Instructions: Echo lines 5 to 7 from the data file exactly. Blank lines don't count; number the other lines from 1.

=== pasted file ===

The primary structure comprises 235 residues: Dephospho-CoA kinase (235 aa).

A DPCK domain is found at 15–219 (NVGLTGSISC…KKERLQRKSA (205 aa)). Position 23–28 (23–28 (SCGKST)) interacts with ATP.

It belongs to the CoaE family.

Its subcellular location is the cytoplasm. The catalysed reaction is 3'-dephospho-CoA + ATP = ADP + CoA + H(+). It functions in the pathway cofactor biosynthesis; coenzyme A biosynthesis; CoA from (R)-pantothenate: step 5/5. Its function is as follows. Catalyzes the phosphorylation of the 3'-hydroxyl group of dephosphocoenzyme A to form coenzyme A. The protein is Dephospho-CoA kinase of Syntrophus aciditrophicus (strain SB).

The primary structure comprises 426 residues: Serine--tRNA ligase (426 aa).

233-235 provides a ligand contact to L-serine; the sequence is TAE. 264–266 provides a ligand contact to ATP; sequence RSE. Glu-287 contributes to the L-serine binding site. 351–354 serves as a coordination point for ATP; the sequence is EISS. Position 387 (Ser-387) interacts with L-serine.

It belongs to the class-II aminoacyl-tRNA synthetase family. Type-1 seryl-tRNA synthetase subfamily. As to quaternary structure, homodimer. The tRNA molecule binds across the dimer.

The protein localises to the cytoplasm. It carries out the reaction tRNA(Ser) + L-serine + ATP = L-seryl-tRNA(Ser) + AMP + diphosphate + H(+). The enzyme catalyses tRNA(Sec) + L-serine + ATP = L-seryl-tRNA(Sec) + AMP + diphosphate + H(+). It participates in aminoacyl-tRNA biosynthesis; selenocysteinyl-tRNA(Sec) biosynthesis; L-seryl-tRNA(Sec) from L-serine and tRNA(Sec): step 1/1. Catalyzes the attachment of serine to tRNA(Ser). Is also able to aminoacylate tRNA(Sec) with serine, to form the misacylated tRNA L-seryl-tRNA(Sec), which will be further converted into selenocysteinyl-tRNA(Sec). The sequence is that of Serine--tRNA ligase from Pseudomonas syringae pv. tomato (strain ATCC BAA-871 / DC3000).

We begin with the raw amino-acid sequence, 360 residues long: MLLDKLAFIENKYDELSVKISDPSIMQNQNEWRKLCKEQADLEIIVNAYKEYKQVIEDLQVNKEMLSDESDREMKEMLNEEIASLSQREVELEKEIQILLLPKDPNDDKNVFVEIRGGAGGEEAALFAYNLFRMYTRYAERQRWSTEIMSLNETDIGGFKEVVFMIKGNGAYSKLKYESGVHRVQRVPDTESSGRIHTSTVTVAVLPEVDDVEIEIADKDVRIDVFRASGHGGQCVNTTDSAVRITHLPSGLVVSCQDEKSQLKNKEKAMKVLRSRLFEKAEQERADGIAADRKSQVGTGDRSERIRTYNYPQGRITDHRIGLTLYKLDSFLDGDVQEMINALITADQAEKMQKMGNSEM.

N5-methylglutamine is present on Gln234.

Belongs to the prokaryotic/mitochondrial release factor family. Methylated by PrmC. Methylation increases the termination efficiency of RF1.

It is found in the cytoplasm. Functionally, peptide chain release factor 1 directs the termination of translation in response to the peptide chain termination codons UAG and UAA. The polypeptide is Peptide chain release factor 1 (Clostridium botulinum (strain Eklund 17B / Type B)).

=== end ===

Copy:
The primary structure comprises 426 residues: Serine--tRNA ligase (426 aa).

233-235 provides a ligand contact to L-serine; the sequence is TAE. 264–266 provides a ligand contact to ATP; sequence RSE. Glu-287 contributes to the L-serine binding site. 351–354 serves as a coordination point for ATP; the sequence is EISS. Position 387 (Ser-387) interacts with L-serine.

It belongs to the class-II aminoacyl-tRNA synthetase family. Type-1 seryl-tRNA synthetase subfamily. As to quaternary structure, homodimer. The tRNA molecule binds across the dimer.